Chrystalina Antoniades is an Associate Professor of Neuroscience in the Nuffield Department of Clinical Neurosciences, and head of the NeuroMetrology Lab.
Chrystalina's research team is developing novel ways of accurately measuring various functions in patients with neurological disorders, such as Parkinson’s disease and dementia. Many medical conditions can be rapidly and accurately quantified using standard equipment. For example, the severity of asthma can be measured by the rate of airflow rate to the lungs, and heart disease can be detected according to the degree of narrowing of arteries. However, many brain diseases, including Parkinson’s Disease (PD) and Progressive Supranuclear Palsy (PSP - a type of atypical Parkinsonism), are measured using a clinical rating scale, a system of points assigned by an observer based on their impression of the person's condition. Such scales are subjective, i.e. two different people assessing the same patient may not score the patient equally, and they are also nonlinear, meaning that for example the difference between a score of 30 and 40 may not be the same as the difference between a score of 20 and 30. Such rating scales make analysis of change in a patient's condition over time difficult and therefore not ideal for use in clinical trials of new drugs. As a consequence, clinical trials may unnecessarily consume a large amount of resource before an outcome becomes apparent.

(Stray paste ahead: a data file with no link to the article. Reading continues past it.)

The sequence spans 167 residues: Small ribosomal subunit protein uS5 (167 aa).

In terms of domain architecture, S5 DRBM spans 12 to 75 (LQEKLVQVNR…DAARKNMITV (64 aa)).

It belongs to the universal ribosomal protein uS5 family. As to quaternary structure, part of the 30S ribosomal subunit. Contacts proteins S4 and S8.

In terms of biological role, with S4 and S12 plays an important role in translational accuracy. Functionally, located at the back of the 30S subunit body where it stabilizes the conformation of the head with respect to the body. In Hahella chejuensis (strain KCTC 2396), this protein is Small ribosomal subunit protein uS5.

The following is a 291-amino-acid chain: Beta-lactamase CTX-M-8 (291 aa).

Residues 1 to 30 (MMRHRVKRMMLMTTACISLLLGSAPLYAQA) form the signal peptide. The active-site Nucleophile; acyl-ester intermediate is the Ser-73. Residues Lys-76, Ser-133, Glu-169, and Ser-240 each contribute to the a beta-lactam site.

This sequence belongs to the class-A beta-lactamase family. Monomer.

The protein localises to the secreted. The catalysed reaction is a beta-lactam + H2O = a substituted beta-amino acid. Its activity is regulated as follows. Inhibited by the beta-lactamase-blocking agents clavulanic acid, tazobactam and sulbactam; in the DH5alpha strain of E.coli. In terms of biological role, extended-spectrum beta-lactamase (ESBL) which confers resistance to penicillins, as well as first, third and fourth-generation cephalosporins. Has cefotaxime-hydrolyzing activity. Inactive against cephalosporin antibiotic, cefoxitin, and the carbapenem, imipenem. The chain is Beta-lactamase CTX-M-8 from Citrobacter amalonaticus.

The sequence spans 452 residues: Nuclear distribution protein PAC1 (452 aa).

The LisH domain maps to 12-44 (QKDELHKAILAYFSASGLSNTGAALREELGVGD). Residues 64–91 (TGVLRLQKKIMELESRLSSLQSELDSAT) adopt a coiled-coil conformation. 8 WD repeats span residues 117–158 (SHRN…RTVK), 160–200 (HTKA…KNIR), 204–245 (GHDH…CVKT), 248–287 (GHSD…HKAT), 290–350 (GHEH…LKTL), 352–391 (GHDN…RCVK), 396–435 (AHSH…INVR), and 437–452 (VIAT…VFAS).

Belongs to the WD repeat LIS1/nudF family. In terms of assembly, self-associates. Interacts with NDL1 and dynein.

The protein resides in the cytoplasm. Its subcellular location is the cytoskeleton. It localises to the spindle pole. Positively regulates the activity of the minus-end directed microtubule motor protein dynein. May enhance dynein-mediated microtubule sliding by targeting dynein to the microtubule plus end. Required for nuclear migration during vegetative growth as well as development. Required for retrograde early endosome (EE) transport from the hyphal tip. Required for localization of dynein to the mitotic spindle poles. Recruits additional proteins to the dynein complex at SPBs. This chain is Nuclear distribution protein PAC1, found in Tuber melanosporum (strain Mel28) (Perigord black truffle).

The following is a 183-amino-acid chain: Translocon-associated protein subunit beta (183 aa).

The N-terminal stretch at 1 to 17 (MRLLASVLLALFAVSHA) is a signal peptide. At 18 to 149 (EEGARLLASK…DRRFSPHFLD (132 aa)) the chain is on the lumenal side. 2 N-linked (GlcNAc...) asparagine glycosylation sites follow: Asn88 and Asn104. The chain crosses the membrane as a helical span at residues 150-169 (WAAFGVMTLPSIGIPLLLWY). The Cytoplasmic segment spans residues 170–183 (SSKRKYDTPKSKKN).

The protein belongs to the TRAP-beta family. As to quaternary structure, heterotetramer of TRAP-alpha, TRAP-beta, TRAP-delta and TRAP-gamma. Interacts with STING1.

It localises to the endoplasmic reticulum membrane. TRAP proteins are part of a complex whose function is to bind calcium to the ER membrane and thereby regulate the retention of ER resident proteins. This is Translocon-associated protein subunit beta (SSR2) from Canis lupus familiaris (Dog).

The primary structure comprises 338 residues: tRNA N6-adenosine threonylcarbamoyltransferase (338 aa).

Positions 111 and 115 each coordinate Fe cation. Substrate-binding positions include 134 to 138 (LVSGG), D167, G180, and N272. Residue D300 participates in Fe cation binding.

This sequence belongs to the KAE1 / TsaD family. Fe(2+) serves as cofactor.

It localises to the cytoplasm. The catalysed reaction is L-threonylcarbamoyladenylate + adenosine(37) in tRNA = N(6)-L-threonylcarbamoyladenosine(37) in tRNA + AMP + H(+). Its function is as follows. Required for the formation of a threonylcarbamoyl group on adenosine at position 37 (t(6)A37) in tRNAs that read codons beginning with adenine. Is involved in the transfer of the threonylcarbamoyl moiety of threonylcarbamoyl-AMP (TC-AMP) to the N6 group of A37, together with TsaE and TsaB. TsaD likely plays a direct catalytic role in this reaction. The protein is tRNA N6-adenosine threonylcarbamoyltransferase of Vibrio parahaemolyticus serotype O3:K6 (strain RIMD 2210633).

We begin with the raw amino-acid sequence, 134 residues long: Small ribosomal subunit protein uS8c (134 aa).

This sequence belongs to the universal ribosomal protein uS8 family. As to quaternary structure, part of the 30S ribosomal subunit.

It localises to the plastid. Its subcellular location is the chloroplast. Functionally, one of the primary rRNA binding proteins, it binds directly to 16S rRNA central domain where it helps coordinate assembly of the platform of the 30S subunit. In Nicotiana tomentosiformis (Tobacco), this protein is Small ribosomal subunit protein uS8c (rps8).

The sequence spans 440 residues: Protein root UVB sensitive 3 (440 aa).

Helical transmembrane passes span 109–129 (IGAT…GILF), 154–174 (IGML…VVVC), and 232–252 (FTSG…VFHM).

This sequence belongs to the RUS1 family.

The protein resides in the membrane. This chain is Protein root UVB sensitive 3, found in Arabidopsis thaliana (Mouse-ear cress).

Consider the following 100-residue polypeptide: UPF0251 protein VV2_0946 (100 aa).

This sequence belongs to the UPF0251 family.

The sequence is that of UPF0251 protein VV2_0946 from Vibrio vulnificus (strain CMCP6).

The NeuroMetrology Lab is developing new approaches to precisely measure abnormalities of movement and its control using neurophysiological biomarkers. Their eventual aim is to replace clinical rating scales in both scientific research and everyday practice, with reliable and objective numerical measures.
Chrystalina is very active in the public engagement arena, something she is passionate about. She set up and leads the Art and Neurosciences for the Medical Sciences Division, and more recently started a new project "Picturing Parkinson's".